These are cat-related creatures from European or from Classical mythology. At present they are:
Is a legendary creature with the body, tail, andback legs of a lion; the head and wings of an eagle; and an eagle's talons as its front feet. Because the lion was traditionally considered the king of the beasts and the eagle the king of birds, the griffin was thought to be an especially powerful and majestic creature. The griffin was also thought of as king of all creatures. Griffins are known for guarding treasure and priceless possessions. In legend, griffins not only mated for life, but if either partner died, then the other would continue the rest of its life alone, never to search for a new mate.
There is evidence of representations of griffins in Ancient Iranian and Ancient Egyptian art dating back to before 3000 BC. In Iran, griffins appeared oncylinder seals from Susa as early as 3000 BC. Griffin depictions appear in the Levant,Syria, and Anatolia in the Middle Bronze Age, dated at about 1950-1550 BC. Early depictions of griffins in Ancient Greek art are found in the 15th century BC frescoes in theThrone Room of the Bronze Age Palace ofKnossos, as restored by Sir Arthur Evans. It continued being a favored decorative theme in Archaic and Classical Greek art. In the Achaemenid Persian Empire they considered the griffin "a protector from evil, witchcraft and secret slander".
Being a union of a terrestrial beast and an aerial bird, it was seen inChristendom to be a symbol of Jesus, who was both human and divine. As such it can be found sculpted on some churches. When it emerged as a major seafaring powerin the Middle Ages and Renaissance, griffins commenced to be depicted as part of theRepublic of Genoa's coat of arms, rearing at the sides of the shield bearing the Cross of St. George.
In heraldry, the griffin's amalgamation of lion and eagle gains in courage and boldness, and it is always drawn to powerful fierce monsters. It is used to denote strength and military courage and leadership. In British heraldry, a male griffin is shown without wings, its body covered in tufts of formidable spikes, with a short tusk emerging from the forehead, as for a unicorn. The female griffin with wings is more commonly used.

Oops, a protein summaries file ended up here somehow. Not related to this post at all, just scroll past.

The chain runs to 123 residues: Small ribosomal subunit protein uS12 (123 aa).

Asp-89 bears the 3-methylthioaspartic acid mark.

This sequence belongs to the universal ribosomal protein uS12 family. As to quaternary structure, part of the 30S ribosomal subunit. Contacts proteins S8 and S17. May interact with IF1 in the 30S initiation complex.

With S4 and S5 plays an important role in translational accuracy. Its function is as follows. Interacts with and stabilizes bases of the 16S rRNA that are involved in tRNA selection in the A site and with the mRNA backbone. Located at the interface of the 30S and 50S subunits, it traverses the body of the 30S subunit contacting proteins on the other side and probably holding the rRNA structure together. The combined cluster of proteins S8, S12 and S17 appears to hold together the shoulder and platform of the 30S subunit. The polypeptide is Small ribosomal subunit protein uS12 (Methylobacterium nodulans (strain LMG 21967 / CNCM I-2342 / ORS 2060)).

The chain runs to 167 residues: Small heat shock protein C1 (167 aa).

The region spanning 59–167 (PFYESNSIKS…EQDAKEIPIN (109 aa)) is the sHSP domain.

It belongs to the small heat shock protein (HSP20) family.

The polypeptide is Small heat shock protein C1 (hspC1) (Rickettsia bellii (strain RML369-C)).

Ethnologist Ivar Lissner theorized that cave paintings of beings combining human and animal features were not physical representations of mythical hybrids, but were instead attempts to depict shamans in the process of acquiring the mental and spiritual attributes of various beasts or power animals.
The Sphinx is said to have guarded the entrance to the Greek city of Thebes, and to have asked a riddle of travellers to allow them passage. In contrast to the sphinx in Egypt, Mesopotamia, and Greece, where the traditions largely have been lost due to the discontinuity of the civilization, the traditions of the "Asian sphinx" are very much alive today. The Indian conception of a sphinx that comes closest to the classic Greek idea is in the concept of the Sharabha, a mythical creature, part lion, part man and part bird, and the form of Sharabha that god Shiva took on to counter Narasimha's violence.
In art, the Sphinx underwent a revival from the late15th.century on. Sphinxes were included in the decoration of the loggia of the Vatican Palace by the workshop ofRaphael (1515–20), which updated the vocabulary of the Roman grottesche.
The first appearances of sphinxes in French art are in the School of Fontainebleau in the 1520s and 1530s and she continues into theLate Baroque style of the French Régence(1715–1723). In England Sphinxes are a feature of the neoclassicalinterior decorations of Robert Adam and his followers, The sphinx image also has been adopted intoMasonic architecture. As a Masonic emblem, the sphinx has been adopted in its Egyptian character as a symbol of mystery, and as such often is found as a decoration sculptured in front of Masonic temples, or engraved at the head of Masonic documents.
The oldest known sphinx was found near Gobekli Tepe at another site,Nevali Çori, or possibly 120 miles to the east at Kortik Tepe, Turkey, and was dated to 9,500 BCE.
In Germanic mythology, a dwarf is a small humanoid that dwells in mountains and in the earth, and is variously associated with wisdom, smithing, mining, and crafting.
The modern English noun dwarf descends from the Old English dweorg. The doorways in the mountains that they guard may be regarded as doors between worlds. In the early Norse sources, there is no mention of their being short. Very few beings explicitly identifiable as dwarfs appear in the Poetic Edda and Prose Edda and have quite diverse roles: murderous creators who create the mead of poetry, 'reluctant donors' of important artifacts with magical qualities, or sexual predators who lust after goddesses.
Anatoly Liberman suggests that dwarfs may have originally been thought of as lesser supernatural beings, which became literal smallness after Christianization. Latte Motz theorized that the Germanic dwarfs, particularly as smiths and gatekeepers, constituted a reminiscence of the Megalithic culture in Northern Europe.
Faeries & Pixies.